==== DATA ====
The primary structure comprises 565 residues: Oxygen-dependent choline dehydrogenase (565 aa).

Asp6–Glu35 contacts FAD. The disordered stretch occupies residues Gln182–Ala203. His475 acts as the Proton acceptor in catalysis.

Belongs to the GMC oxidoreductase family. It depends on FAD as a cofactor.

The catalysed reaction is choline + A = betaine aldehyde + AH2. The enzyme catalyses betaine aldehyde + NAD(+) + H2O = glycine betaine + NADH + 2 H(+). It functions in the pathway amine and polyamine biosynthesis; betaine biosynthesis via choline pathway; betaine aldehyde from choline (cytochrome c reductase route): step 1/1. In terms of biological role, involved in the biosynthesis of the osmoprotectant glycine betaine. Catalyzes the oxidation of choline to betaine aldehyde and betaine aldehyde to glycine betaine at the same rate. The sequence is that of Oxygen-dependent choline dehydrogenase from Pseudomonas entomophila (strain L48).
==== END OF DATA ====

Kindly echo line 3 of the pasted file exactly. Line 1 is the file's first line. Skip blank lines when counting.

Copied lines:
Belongs to the GMC oxidoreductase family. It depends on FAD as a cofactor.